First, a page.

The modern era of big, open, political betting began in 1963 when Ron Pollard of Ladbrokes offered odds on the Conservative leadership contest for the ordinary punter. It was a dismal start as the 5/4 favourite Rab Butler was beaten by the 16/1 shot Alec Douglas-Home.
In offering the market Pollard tapped into a long, often secret, history of political betting in Britain. In the 1920s, people on the stock exchange would bet on ‘majorities’ – what we now call spread betting – where seat totals would be calculated and traders would buy/sell above or below the line.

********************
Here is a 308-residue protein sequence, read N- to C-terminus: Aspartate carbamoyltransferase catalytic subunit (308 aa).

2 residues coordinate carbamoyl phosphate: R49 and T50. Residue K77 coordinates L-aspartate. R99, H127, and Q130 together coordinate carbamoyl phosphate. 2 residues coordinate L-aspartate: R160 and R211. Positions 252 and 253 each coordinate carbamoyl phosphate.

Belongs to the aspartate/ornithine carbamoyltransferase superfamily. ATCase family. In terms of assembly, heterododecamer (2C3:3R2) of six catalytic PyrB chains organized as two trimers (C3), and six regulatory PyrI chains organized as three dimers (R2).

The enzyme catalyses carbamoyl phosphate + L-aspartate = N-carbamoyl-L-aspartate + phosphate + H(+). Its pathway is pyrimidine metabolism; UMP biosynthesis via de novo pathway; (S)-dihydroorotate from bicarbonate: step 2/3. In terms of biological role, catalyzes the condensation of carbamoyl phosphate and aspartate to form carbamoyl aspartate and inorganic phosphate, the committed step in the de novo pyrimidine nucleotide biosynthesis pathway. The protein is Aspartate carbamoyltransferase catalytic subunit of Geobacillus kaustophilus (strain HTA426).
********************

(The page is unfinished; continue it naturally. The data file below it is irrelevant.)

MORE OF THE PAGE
It proved popular, and in 1931, the bookmakers traded over £750,000 on the election. They had severely under-estimated the prospect of a Labour collapse when they set a line of 200 for a National Government majority. It ended up being a 469 seat margin. The losses of one punter led to a much-publicised court case when a trader refused to pay up, citing the Gaming Act as his defence. The Council of the Stock Exchange subsequently banned election gambling.
Small secret trades continued to take place and in 1945, bookmakers offered 5/1 on a Labour victory in the first election for a decade. Fortunately for them, few were enticed into backing Labour.
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